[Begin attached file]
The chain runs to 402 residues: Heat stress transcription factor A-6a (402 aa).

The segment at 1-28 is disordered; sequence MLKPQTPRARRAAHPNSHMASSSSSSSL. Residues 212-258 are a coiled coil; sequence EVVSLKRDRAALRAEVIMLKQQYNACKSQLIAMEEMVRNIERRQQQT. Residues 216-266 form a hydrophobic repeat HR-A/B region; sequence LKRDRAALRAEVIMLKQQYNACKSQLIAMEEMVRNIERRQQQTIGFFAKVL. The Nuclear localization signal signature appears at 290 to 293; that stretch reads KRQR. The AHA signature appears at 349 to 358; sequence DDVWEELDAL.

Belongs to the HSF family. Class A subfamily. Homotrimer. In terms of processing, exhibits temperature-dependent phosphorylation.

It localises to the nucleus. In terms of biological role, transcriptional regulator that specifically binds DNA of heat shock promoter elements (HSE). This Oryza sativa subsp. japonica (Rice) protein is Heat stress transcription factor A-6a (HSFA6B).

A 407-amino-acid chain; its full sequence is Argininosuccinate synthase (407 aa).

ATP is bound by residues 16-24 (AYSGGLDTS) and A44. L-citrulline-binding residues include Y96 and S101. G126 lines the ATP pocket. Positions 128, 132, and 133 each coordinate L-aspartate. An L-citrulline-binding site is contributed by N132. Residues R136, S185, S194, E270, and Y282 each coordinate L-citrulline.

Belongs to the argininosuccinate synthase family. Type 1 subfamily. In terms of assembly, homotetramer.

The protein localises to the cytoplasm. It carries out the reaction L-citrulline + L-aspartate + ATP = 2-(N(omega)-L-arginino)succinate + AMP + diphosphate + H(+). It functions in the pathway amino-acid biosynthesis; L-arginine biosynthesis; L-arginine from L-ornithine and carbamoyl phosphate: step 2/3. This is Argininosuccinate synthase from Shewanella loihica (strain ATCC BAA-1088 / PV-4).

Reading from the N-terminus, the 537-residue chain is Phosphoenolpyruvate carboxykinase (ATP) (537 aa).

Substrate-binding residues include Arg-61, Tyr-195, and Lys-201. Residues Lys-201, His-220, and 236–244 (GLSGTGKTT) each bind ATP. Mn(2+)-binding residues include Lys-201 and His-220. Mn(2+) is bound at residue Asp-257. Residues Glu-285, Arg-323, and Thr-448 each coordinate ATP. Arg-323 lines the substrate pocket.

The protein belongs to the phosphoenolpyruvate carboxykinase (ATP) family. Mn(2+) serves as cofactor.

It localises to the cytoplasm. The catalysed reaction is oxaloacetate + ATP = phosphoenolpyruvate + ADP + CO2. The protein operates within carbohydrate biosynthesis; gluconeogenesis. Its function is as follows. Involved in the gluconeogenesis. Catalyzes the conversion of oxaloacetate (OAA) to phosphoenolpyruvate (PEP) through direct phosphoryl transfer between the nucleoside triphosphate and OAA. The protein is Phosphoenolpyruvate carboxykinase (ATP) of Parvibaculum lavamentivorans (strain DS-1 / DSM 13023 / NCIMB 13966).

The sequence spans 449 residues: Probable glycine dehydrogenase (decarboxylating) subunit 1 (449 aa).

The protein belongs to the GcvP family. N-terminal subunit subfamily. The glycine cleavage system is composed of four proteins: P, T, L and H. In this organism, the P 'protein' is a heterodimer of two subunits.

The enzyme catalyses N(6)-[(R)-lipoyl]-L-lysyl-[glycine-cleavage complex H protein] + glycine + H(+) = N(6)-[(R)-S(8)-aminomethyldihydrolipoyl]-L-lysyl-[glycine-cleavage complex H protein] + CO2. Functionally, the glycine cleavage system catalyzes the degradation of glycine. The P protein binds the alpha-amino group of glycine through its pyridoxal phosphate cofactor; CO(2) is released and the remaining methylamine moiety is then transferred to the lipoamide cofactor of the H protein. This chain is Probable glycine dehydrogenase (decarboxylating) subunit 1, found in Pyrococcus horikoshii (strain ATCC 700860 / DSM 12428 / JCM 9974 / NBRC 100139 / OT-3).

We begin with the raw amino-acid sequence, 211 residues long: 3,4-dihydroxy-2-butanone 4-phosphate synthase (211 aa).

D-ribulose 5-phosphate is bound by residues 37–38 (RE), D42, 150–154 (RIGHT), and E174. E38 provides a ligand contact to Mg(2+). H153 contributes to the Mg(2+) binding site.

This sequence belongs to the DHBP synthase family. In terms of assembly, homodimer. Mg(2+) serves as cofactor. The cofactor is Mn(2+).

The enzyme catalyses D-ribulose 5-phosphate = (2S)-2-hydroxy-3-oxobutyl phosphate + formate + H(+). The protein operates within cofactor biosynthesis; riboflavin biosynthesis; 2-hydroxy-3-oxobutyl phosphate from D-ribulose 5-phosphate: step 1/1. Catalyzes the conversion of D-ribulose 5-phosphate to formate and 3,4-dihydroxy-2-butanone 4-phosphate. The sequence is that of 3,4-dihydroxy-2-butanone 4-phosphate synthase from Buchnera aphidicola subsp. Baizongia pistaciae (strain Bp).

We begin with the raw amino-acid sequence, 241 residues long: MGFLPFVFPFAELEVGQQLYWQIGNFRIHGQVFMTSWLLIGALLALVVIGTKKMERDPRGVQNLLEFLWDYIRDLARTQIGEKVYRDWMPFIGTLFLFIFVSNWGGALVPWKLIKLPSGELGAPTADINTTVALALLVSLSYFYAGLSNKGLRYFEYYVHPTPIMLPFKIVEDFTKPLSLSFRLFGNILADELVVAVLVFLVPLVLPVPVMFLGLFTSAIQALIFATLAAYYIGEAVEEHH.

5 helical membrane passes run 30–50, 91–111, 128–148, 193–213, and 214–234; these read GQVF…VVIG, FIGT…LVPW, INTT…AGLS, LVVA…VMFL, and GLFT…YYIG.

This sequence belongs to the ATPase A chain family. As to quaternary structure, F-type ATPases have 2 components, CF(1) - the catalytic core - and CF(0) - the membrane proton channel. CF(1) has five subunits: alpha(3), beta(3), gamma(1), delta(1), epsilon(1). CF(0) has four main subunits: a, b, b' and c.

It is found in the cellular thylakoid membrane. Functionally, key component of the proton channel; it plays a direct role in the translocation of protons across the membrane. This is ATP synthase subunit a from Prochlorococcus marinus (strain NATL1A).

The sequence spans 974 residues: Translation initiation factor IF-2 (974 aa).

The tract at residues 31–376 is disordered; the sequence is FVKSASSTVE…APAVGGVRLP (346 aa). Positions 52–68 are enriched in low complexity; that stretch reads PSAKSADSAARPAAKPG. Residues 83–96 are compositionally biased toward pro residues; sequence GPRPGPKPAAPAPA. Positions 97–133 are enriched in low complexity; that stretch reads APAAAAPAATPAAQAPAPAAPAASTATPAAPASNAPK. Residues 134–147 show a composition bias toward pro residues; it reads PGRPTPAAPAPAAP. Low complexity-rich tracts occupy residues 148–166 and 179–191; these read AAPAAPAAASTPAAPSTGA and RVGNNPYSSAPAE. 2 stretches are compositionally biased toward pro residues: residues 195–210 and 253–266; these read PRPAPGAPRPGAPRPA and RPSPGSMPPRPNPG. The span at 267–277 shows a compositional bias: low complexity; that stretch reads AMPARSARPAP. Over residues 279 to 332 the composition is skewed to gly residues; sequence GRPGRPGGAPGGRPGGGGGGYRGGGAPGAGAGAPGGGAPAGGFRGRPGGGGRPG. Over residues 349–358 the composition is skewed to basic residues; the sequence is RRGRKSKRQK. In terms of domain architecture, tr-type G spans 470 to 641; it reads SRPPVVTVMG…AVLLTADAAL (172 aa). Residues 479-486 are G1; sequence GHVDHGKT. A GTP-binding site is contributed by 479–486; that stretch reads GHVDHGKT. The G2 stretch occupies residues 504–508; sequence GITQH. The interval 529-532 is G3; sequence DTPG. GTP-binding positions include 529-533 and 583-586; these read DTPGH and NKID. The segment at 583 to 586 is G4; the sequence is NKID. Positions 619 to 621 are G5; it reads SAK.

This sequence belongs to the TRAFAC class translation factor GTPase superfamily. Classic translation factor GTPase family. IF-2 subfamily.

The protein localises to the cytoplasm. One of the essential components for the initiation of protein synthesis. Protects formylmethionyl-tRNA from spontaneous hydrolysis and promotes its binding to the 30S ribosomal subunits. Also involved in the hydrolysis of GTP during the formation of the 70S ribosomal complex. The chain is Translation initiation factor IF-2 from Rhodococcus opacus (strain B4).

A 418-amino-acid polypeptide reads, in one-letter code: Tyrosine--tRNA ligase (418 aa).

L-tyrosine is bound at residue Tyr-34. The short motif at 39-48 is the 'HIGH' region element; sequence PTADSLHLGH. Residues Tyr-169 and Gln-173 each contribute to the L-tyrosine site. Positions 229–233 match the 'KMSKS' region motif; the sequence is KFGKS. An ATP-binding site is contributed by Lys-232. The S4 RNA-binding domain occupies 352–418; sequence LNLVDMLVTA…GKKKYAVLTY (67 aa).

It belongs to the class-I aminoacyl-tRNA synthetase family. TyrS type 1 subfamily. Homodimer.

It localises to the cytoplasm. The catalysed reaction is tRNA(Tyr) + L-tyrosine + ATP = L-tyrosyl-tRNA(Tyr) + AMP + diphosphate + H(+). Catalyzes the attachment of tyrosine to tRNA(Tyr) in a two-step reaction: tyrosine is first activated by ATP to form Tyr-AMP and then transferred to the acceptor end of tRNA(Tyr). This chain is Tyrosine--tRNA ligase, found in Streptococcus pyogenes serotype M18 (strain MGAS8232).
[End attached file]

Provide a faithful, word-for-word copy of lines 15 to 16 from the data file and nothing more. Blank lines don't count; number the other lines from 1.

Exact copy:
The enzyme catalyses N(6)-[(R)-lipoyl]-L-lysyl-[glycine-cleavage complex H protein] + glycine + H(+) = N(6)-[(R)-S(8)-aminomethyldihydrolipoyl]-L-lysyl-[glycine-cleavage complex H protein] + CO2. Functionally, the glycine cleavage system catalyzes the degradation of glycine. The P protein binds the alpha-amino group of glycine through its pyridoxal phosphate cofactor; CO(2) is released and the remaining methylamine moiety is then transferred to the lipoamide cofactor of the H protein. This chain is Probable glycine dehydrogenase (decarboxylating) subunit 1, found in Pyrococcus horikoshii (strain ATCC 700860 / DSM 12428 / JCM 9974 / NBRC 100139 / OT-3).

We begin with the raw amino-acid sequence, 211 residues long: 3,4-dihydroxy-2-butanone 4-phosphate synthase (211 aa).